France has been celebrating after its team beat Belgium to win the Davis Cup in a dramatic final.
The final tie in Lille went the full distance, with world number 18 Lucas Pouille winning the deciding match against Steve Darcis 6-3, 6-1, 6-0.
It was an emphatic victory at the end of a see-saw tie that had begun with David Giffin - who had just featured in the Nitto ATP World Tour Finals in London - beating Pouille in the opening singles rubber. Jo-Wilfried-Tsonga levelled for France by beating Darcis before France took the lead with victory in the doubles by Richard Gasquet and Pierre-Hugues Herbert over Ruben Bemelmans and Joris De Loore.
This result came after the controversial decision by team captain Yannick Noah to drop Nicolas Mahut for the doubles, splitting up a partnership with Herbert that has been one of the best in the world in recent years. Indeed, the pair finished sixth in this year's rankings and played in the ATP Finals. Noah admitted afterwards that he was afraid of the public reaction if the move backfired, saying: "You can't help but be a little worried about what happens if they lose".
Win they did, though, 6-1, 3-6, 7-6 (6-2), 6-4. This left Belgium needing to win both reverse singles and Goffin did his bit by beating Tsonga to set up the decider. That, however, was to be as good as it got for Belgium, who endured fresh disappointment after losing in the final to Great Britain two years ago.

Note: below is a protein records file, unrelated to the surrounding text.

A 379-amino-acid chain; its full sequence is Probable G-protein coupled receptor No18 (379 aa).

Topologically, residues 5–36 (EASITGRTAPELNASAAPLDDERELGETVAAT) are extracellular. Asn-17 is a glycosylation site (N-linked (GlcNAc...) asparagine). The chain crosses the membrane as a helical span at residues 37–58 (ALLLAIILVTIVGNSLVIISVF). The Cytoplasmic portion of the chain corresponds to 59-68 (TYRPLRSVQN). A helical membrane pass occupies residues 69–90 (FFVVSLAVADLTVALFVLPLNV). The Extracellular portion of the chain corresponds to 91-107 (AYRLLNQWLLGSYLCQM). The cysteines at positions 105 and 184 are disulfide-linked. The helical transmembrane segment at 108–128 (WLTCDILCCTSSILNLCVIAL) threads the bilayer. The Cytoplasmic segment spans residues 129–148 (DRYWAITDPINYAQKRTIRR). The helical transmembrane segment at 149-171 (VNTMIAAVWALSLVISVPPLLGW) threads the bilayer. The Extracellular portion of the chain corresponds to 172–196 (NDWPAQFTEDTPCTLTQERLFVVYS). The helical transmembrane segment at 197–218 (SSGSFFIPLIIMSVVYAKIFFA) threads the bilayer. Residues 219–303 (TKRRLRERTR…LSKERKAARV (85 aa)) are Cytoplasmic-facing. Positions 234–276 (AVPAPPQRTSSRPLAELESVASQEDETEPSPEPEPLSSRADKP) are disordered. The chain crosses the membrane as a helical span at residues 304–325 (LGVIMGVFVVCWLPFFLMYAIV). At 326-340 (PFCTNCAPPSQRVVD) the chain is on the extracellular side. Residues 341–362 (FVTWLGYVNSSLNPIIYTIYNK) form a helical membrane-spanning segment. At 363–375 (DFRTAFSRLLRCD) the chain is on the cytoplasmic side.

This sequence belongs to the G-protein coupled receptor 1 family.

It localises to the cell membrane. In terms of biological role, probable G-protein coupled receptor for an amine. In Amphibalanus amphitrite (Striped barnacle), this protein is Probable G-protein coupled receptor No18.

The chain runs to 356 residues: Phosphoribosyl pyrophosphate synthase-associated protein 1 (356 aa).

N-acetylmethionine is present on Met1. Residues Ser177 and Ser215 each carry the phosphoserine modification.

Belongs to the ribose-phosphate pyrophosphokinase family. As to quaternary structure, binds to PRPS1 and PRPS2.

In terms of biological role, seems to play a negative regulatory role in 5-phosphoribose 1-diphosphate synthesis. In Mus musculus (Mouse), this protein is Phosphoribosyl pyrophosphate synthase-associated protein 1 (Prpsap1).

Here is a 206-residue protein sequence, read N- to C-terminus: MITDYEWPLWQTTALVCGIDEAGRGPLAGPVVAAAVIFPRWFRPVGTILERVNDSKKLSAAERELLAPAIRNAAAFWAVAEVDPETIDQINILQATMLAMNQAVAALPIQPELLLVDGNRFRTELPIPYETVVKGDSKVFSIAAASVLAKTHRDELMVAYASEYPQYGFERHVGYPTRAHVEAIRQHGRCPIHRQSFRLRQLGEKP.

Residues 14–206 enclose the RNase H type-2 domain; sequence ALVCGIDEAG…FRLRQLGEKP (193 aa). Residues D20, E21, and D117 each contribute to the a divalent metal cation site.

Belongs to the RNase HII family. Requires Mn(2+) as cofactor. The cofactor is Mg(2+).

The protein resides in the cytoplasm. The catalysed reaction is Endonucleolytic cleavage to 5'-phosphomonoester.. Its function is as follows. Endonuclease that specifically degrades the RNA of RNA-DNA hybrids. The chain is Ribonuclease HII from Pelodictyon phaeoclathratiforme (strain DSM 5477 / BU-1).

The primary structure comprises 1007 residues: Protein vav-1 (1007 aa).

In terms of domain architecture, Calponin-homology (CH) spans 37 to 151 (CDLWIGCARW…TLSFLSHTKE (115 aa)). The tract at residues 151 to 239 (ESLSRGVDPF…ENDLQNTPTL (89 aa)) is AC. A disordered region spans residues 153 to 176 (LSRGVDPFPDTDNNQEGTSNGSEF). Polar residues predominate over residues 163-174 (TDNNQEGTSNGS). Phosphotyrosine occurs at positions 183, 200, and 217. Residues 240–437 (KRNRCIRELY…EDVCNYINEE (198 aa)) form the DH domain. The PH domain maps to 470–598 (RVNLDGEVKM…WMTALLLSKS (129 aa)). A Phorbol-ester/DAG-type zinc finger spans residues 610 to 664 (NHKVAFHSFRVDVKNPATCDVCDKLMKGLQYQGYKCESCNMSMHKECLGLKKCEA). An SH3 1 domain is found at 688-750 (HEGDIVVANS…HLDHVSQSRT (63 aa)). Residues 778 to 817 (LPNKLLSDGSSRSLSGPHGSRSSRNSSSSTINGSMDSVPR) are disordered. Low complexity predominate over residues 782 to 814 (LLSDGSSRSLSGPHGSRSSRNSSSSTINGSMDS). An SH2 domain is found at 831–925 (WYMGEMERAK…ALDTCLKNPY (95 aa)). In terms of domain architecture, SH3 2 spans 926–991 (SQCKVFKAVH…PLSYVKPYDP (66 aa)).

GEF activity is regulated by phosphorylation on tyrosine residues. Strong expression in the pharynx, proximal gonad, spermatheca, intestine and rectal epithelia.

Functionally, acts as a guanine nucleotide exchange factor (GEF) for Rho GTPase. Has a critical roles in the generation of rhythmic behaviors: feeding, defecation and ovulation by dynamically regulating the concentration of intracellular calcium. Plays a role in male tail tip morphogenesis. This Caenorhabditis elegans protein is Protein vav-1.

Fans booking corporate hospitality for the Championships, Wimbledon next summer may be interested to see how the players involved in the tie get on, although it is likely that they, unlike the fans in Lille, will see Mahut and Herbert back in action together.
Tsonga is a long-time favourite with the centre court crowd for his all-action style and has got as far as the semi-finals, but is now in the autumn of his career. Pouille, however, is one of a group of rising stars who may take a step forward after enjoying his first taste of a major piece of tennis silverware.
Steve Darcis had his moment in the south London sun when he stunned Rafael Nadal in the first round in 2013, but Goffin may be the one to watch. He has now won three out of four singles matches in Davis Cup finals, his sole defeat coming against a rampant Andy Murray two years ago in Ghent. Having produced such a performance this time after reaching the final at the O2 arena marks not just a good month, but the culmination of a fine year. While losing two massive finals in quick succession will sting, it might also be the launch pad for the 26-year-old to push on to greater heights.
For France, it was a tenth Davis Cup and while it was their first victory since 2001, the triumph was enough to make them the all-time top ranked nation in the tournament, with Belgium now third. Some might observe that this is a reflection of their strength in depth rather than the presence of a world-beater in their ranks, but the win may just inspire French players to rise to greater heights in 2018.
Image: Getty, from Keith Prowse subscription